GHOST Lab explores how humans can develop trust in robots and AI so they can work together seamlessly on space exploration missions.
The project is led by Nancy Cooke, a professor of human system’s engineering at ASU’s Polytechnic School and director of CHART, a unit of ASU’s Global Security Initiative. A cognitive psychologist by training, she has spent years working to understand human teamwork and decision-making. She now applies this expertise to human-technology teams, including ones collaborating on space missions.
Last May, her research received funding from the Defense University Research Instrumentation Program, which allowed her to purchase members of a robotic dream team.
First there’s Husky, the size of a small dorm refrigerator on wheels, which can explore a two-mile radius under any type of weather or terrain conditions and bring back data. Then there’s Fetch, a type of robot that’s a hit at Amazon distribution centers because of its ability to lift heavy objects high in the air and retrieve items off top shelves. YuMi, a stationary robot that’s small in stature — about 2 feet tall — has sizeable manipulation skills, such as building things out of Legos.
There’s also a collection of swarm robots that are ideal for search and rescue missions.
The use of autonomous machines to explore space is on the rise. It took 24 years for five NASA planetary rovers to land on Mars — Sojourner in 1997, Spirit in 2004, Opportunity in 2004, Curiosity in 2012 and Perseverance in 2021. Now the pace is accelerating, with up to eight planetary rovers expected to land on the moon over the next three years: Lunar Outpost’s MAPP and Carnegie Mellon University’s MoonRanger this year, NASA’s VIPER in 2023 and Lunar Outpost’s Lunar Vertex and up to four of NASA’s CADRE rovers in 2024.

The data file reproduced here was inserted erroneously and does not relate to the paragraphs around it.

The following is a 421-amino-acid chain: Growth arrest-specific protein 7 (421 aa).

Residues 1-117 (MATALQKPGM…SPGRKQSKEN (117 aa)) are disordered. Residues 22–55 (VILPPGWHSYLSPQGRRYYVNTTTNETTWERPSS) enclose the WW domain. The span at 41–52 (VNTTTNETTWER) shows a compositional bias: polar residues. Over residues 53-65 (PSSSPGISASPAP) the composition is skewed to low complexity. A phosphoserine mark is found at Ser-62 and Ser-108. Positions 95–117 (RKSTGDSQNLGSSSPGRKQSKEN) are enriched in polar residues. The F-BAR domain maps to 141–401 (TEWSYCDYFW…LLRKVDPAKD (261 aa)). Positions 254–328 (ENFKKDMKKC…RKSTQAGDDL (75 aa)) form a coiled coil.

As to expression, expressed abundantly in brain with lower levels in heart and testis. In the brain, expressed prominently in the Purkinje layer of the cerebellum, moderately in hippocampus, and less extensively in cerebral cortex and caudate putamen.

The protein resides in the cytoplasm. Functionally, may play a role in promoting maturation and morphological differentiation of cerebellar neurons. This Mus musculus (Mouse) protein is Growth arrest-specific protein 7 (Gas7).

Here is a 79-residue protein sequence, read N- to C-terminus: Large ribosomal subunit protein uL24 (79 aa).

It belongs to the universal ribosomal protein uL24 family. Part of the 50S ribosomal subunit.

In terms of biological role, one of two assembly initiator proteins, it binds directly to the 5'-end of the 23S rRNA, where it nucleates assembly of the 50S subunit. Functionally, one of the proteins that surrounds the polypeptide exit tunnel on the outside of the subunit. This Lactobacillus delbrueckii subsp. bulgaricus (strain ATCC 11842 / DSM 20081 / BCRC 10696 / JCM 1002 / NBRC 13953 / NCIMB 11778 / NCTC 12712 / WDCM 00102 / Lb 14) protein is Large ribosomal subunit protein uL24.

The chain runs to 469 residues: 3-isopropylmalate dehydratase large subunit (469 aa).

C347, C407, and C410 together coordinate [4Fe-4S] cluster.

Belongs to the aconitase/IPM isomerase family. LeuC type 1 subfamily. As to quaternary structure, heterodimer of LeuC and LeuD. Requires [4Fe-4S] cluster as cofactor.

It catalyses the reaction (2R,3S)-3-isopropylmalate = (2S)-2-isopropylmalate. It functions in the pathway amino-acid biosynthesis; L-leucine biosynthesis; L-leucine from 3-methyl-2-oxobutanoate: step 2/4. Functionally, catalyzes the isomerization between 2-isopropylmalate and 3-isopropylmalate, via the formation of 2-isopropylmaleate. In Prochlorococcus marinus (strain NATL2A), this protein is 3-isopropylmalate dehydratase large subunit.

GHOST Lab researchers are exploring the challenges that teams of humans, robots and AI could confront during space exploration by simulating potential scenarios and testing responses to them.
In one scenario, the year is 2030, and Earth is rapidly running out of energy. Distributed teams from NASA Mission Control, Jet Propulsion Laboratory, the International Space Station, mini space stations and a human-robot crew on the lunar surface conduct an emergency mission to collect a substance called “enerphoto,” a potential source of energy for Earth, on the moon and Mars. But the mission is fraught with danger. A meteor strikes the lunar colony, knocking out critical equipment that must be repaired before the team runs out of oxygen. Communications latency, with a one-way message taking 21 minutes to reach Mars from Earth, adds to the tension.
Will the result be mission accomplished or mission impossible? Cooke says the answer lies in successful teamwork among humans, robots and AI.
“I always like to use the example of the dream basketball team made up of really stellar players who went on to lose the Olympics terribly because they were all hot shots on this team,” she says. “They didn’t train much together, so they weren’t used to playing together. It was just assumed if you put all these experts on the team, you’ll have a great team, but they were missing that important glue.”
Likewise, humans, AI and robots are hot shots in their own unique ways — and don’t necessarily play well together.
“Humans do higher-level cognition, adapt well to novel events and can solve problems on the fly,” Cooke says. “When it comes to deciding whether that’s a friend or foe on the battlefield, that’s a decision that shouldn’t be made by AI. I think it’s going to be the human’s job to take in all the expertise of AI, make sense of it and come to the final decision.”
“AI’s superpower is that it’s very fast computationally. It can take in, remember and manage lots and lots of data, much more than we can,” she says. “But AI doesn’t necessarily read emotions or facial expressions. It can be easily tricked and biased. And sometimes it doesn’t understand the whole task.”